Turning Artwork into Wearable Art
using Silhouette Studio

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What could be more fun for a kid than being able to wear a shirt featuring a design of his or her own creation? I’ve been wanting to turn one of my grandson’s drawings into a t-shirt design for some time and when he came to visit recently, I finally got the chance. It’s a relatively easy process and today I’ll show you exactly how you too can turn artwork into wearable art!

Step 1: The Drawing

This is definitely the easiest part 😉 . Hand your child a piece of paper and something to draw with and then let their creativity take over. One tip though – I gave Henry crayons, but markers or colored pencils would have been much better. Crayons leave a rough mark which results in a jagged cut line when traced. You can still make a cut file from a crayon drawing but it’s a bit more time-consuming because you will need to smooth and simplify the traced edges.

Henry drawing

Step 2: Scan the Drawing

If you don’t have a scanner, you can also take a photo of your child’s artwork. I scanned Henry’s drawing in full color because I wanted to match the colors of my HTV to his drawing.

Wearable Art - Scan

Step 3: Import the Image into Silhouette Studio

Henry’s drawing was done on a regular 8.5” x 11” piece of paper so I used those same dimensions for my design page. You can choose whatever dimensions you prefer, since the finished design will be sized to match whatever you’re applying the heat transfer to.

Select File>Open and navigate to where the scanned image is located to open the drawing in Silhouette Studio.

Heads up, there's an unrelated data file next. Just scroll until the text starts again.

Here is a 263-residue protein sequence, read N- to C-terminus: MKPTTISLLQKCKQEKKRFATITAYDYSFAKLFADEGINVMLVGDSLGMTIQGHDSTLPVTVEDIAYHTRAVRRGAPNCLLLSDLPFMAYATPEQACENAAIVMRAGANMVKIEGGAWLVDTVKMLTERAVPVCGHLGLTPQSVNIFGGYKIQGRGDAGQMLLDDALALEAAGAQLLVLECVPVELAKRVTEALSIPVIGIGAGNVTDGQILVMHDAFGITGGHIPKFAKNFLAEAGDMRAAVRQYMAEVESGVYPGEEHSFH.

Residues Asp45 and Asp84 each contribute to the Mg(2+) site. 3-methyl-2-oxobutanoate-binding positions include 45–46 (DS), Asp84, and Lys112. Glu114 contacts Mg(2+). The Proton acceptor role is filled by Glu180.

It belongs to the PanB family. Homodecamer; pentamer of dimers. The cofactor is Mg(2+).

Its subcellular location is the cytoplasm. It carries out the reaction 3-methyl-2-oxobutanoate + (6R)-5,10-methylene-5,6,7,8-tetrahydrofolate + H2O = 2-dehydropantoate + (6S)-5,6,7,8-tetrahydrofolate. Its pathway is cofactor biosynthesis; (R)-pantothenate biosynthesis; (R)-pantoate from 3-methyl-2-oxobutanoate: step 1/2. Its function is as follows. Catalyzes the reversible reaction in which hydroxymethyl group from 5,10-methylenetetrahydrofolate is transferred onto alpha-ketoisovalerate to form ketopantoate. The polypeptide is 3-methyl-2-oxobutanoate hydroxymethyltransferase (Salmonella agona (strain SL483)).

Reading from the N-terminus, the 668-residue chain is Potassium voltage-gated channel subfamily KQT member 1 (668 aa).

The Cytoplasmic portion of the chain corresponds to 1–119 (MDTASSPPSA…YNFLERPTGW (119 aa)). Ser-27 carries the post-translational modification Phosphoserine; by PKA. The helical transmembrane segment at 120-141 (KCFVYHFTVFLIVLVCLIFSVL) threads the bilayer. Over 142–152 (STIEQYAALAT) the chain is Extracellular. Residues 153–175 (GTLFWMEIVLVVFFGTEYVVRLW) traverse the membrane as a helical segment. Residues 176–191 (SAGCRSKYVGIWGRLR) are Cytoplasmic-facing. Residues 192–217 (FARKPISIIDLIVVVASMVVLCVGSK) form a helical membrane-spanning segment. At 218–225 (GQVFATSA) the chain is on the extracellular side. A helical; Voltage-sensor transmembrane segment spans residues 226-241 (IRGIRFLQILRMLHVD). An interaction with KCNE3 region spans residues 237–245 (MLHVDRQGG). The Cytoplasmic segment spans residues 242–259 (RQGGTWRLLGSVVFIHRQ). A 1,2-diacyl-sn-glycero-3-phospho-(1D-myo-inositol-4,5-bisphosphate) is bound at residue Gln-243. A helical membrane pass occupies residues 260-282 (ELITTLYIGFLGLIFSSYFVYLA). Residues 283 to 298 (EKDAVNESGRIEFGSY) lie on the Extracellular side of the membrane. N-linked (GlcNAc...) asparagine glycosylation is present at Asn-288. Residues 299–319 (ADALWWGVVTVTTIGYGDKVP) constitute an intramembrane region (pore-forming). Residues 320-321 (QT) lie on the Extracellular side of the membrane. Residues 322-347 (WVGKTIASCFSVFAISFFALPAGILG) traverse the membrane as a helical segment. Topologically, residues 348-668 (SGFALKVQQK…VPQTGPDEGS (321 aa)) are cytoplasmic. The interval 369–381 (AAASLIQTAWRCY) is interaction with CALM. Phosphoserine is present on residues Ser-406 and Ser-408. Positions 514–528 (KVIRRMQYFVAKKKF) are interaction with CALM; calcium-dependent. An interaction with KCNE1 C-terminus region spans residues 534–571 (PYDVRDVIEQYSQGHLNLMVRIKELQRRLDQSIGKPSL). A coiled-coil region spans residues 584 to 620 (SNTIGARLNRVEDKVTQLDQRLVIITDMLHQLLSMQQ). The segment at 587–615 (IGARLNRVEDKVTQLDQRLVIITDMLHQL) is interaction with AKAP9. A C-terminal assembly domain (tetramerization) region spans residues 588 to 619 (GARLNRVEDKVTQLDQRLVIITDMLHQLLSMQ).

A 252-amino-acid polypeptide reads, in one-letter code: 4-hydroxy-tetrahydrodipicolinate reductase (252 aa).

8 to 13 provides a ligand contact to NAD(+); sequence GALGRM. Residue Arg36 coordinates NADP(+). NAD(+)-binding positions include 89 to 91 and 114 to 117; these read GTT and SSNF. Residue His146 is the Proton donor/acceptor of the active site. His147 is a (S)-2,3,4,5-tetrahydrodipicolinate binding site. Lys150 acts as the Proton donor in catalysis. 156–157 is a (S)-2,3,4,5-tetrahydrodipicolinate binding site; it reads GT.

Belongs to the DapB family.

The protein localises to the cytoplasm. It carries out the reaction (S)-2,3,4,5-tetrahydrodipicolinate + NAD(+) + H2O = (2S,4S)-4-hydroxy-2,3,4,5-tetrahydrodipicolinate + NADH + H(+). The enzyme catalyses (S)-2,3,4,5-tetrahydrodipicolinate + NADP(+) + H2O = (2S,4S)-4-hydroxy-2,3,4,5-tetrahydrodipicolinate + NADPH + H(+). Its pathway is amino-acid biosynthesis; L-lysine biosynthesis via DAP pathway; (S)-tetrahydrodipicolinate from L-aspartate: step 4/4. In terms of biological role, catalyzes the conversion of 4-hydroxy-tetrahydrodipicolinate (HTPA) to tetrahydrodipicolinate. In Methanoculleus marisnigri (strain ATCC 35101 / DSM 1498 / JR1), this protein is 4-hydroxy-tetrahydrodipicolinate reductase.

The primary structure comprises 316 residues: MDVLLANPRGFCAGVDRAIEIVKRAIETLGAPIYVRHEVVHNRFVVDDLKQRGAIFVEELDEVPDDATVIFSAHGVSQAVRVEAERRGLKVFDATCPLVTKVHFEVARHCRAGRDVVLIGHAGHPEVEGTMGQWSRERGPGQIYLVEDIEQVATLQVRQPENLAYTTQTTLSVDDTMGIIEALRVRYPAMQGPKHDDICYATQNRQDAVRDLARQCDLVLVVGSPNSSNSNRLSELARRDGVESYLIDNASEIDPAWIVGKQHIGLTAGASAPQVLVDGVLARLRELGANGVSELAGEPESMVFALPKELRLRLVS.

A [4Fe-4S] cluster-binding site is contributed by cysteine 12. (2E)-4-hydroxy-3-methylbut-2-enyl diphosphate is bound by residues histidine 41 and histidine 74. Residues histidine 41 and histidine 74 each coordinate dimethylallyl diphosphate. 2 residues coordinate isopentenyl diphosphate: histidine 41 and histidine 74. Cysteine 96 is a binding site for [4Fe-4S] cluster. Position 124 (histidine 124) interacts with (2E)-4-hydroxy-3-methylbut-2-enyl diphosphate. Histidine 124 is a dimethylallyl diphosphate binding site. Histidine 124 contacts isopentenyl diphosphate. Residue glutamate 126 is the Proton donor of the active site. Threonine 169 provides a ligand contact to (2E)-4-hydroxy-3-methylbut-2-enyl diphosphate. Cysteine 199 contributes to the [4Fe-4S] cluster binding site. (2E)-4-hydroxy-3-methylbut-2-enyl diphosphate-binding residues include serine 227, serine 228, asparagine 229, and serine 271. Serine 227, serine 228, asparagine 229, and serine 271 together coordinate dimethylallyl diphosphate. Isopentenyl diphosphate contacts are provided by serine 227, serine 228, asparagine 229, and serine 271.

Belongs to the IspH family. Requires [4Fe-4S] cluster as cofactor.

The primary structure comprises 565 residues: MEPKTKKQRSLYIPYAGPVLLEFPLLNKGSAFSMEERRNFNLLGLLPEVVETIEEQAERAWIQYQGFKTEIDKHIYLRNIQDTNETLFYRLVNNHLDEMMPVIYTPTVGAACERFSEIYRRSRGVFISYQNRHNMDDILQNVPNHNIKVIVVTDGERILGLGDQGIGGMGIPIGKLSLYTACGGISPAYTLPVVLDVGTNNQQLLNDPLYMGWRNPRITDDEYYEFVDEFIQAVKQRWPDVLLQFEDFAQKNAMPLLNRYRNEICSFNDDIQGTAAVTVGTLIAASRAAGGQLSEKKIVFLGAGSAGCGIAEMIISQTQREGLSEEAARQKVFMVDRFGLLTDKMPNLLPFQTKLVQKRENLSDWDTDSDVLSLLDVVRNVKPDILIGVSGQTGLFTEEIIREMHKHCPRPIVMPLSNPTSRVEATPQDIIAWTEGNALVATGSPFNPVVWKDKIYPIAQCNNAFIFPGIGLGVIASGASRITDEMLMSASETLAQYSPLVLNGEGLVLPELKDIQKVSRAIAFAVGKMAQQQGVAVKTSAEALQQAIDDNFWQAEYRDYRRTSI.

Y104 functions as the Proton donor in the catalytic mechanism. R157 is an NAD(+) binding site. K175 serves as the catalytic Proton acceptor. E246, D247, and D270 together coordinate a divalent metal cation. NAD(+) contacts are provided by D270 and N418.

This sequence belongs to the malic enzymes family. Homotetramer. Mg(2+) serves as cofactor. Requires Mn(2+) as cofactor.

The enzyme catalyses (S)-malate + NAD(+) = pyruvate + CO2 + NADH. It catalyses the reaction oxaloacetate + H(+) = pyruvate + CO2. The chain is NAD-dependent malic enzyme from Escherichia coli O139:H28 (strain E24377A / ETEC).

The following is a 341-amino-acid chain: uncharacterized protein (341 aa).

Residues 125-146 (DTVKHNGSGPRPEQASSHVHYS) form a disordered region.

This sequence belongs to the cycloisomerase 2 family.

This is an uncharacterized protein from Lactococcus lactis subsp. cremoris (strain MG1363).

Step 4: Trace

This is where things can get a bit tricky. Part of this drawing is yellow, which is very light. Light colors are more difficult to trace, especially if an image contains contrasting dark colors. But did you know that there are tools in Silhouette Studio to help you overcome this?

Using the tools in the Image Effects Panel, I adjusted the Brightness, Contrast, and Saturation levels until the yellow parts of the image were more clearly defined. The adjustments needed will vary depending on the colors used in your child’s drawing.

Image Effects Panel

Wearable Art Design Page

Once all parts of your drawing are legible and relatively defined, use the Trace tool to trace the image.

Step 5: Clean up the Trace

Move the scanned image off the mat. Select the traced image and choose Object>Release Compound Path. You will then see several different bounding boxes, each containing a part of your image.

Wearable Art - released path

Delete any portions that you don’t want included in your design. (Zooming way in on the image will help you see the unwanted artifacts more clearly.) You may also want to use the knife tool to separate some portions of the design and/or edit the points, depending on how smooth the lines were when traced.

Wearable Art - artifacts
Step 6: Regroup/Make Compound Paths

Select all portions of the design that are supposed to be the same color. Choose Object>Group to combine them into a single group. Fill with color. If the design doesn’t look right (i.e. there is color in areas that are supposed to be clear or vice-versa), choose Object>Make Compound Path. If the design still doesn’t fill properly, use the Edit Points tool to look for any open paths, which will be indicated by red dots. Close these open paths by connecting the points.

Wearable Art - open paths

Step 7: Resize

Making sure all portions of the design are selected and that the aspect ratio is locked, increase/decrease to the desired finished size either by dragging on the corners of the bounding box or by entering the dimensions into the Scale portion of the Quick Access Tool Bar or the Transform Panel.

Step 8: Cut, Press, and Enjoy

Cut the design as usual, remembering to mirror for HTV. Apply to your garment using an iron or heat press. Then enjoy watching your child’s face light up when s/he sees the finished product!

Wearable Art - Train Shirt

I hope you’ve enjoyed this tutorial and that you are encouraged to try this technique on a project of your own. I’d love it if you’d leave a comment below or post a picture of your creation (from this tutorial or any other project) over on my Facebook page.

Until next time,







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